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The Microbiome of Fruit and Vegetables Positively Influences Diversity in the Gut

A team led by Wisnu Adi Wicaksono and Gabriele Berg from the Institute of Environmental Biotechnology at Graz University of Technology (TU Graz) has succeeded in proving that plant microorganisms from fruit and vegetables contribute to the human microbiome. They report this in a study published in the journal Gut Microbes.

The authors were able to demonstrate that the frequency of fruit and vegetable consumption and the variety of plants consumed influences the amount of fruit- and vegetable-associated bacteria in the human gut. Early childhood in particular represents a window of opportunity for colonisation with plant-associated bacteria. It was also demonstrated that the microorganisms of plant origin have probiotic and health-promoting properties.

“The proof that microorganisms from fruits and vegetables can colonise the human gut has now been established for the first time,” explains first author Wisnu Adi Wicaksono. This suggests that the consumption of fruit and vegetables, especially in infancy, has a positive influence on the development of the immune system in the first three or so years of life, as the intestinal microbiome develops during this time. But even after that, a good diversity of gut bacteria is beneficial for health and resilience. “It simply influences everything. Diversity influences the resilience of the whole organism; higher diversity conveys more resilience,” says Institute head Gabriele Berg.

In order to be able to determine that the consumption of fruits and vegetables and their microbiomes actually leads to changes in the intestinal microbiome, the team first created a catalogue of microbiome data from fruits and vegetables which enabled them to assign their bacteria. They compared these with publicly available data from two studies on intestinal flora. The TEDDY project looked at the development of babies in a long-term study and the American Gut Project studied the intestinal microbiome of adults – both projects also collected data on the food intake of the test persons. In total, the researchers had metagenome data from around 2500 stool samples at their disposal, each of which contained between one and ten million sequences – several billion sequences were thus evaluated. Using this extensive data set, the presence of fruit and vegetable microflora in the gut could be demonstrated. This evidence is a crucial building block in proving the WHO’s One Health concept, which closely links human, animal and environmental health.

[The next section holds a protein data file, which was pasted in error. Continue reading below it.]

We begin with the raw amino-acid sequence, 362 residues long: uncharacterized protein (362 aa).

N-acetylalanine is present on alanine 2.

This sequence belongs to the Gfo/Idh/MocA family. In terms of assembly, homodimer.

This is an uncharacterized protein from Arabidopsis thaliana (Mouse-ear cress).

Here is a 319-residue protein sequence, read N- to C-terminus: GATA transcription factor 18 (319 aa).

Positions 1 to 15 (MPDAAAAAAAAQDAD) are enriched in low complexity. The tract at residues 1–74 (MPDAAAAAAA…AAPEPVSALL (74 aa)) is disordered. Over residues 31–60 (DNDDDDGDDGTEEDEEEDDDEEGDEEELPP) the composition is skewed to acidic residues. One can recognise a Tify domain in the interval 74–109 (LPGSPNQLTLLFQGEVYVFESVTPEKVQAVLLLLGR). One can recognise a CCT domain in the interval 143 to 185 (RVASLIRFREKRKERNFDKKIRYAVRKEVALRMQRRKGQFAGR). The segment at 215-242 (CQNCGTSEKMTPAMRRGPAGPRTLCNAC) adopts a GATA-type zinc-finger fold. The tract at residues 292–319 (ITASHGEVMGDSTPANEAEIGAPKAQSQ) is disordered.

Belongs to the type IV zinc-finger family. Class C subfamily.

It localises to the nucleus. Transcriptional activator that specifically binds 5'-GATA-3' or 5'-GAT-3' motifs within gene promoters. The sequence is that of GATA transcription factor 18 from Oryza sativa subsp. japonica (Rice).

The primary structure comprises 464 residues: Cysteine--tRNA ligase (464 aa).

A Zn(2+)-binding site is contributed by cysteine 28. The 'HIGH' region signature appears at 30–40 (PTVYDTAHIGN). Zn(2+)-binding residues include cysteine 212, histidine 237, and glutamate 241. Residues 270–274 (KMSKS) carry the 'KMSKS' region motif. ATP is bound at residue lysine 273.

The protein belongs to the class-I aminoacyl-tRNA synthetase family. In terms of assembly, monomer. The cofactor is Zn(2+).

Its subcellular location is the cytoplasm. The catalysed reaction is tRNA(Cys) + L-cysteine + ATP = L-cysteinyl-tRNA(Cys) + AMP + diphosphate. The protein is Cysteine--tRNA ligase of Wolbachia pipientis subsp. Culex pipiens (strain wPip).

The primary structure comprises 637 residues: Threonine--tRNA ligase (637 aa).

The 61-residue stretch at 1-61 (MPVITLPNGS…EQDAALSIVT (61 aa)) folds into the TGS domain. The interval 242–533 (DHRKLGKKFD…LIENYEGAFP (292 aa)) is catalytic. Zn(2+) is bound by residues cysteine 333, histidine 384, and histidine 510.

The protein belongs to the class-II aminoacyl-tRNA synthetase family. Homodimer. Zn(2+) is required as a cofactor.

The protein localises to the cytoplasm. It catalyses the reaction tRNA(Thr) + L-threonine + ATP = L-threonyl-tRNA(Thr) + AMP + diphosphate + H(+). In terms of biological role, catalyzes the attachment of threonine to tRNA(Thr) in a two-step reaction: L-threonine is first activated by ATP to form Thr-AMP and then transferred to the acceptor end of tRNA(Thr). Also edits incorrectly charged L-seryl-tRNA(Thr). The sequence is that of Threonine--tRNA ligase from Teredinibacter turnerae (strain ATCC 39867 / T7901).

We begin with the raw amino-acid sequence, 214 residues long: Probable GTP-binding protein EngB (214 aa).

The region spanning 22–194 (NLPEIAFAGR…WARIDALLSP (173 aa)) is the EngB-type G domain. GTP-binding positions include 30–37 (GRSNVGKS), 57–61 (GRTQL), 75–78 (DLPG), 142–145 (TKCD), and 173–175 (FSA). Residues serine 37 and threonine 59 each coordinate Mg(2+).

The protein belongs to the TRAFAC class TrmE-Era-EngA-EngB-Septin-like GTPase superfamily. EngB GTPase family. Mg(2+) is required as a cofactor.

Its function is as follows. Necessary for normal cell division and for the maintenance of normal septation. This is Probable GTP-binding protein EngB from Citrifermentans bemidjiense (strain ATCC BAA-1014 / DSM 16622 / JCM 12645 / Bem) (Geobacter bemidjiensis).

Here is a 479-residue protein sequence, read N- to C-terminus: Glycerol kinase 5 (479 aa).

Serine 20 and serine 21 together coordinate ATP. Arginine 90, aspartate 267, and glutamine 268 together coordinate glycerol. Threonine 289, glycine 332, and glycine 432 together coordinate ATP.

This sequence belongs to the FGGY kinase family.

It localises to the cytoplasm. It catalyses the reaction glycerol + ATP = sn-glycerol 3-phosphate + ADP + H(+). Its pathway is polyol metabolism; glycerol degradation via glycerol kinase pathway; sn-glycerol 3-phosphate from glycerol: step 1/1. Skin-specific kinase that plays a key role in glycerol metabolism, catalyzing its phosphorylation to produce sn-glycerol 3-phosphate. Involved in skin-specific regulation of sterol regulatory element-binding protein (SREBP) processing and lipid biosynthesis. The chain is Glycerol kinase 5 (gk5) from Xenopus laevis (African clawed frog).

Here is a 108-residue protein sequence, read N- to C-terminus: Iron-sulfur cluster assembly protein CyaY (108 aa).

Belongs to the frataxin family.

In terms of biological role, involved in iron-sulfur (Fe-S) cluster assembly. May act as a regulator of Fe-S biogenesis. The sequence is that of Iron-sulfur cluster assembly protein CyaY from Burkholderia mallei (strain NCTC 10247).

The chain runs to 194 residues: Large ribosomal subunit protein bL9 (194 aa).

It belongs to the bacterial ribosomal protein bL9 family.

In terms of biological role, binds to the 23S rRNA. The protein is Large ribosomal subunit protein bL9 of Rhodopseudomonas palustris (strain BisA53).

To further explore this connection, together with international colleagues and within the EU-funded HEDIMED project (www.hedimed.eu) Gabriele Berg at the Institute of Environmental Biotechnology is already working on an intervention study in which people on three continents eat exactly the same things for a certain period of time, following which their excretions are analysed. But even beyond that, Gabriele Berg sees many areas that could be influenced on the basis of the study’s findings. This starts with food production, as soil, fertiliser and pesticides affect the plant microbiome.

“Fresh fruit and vegetables will always have the best microbiome; agriculture or processing companies already have a major influence here. And the storage and processing of food must also be critically reconsidered,” explains Berg. Depending on the findings of the planned study, there could also be exciting applications for individuals. “Every fruit and vegetable has a unique microbiome. So maybe at some point a personalised diet can be put together based on that.”

Research: Wicaksona WA, et al. (2023). The edible plant microbiome: evidence for the occurrence of fruit and vegetable bacteria in the human gut. Gut Microbes.; doi: 10.1080/19490976.2023.2258565.

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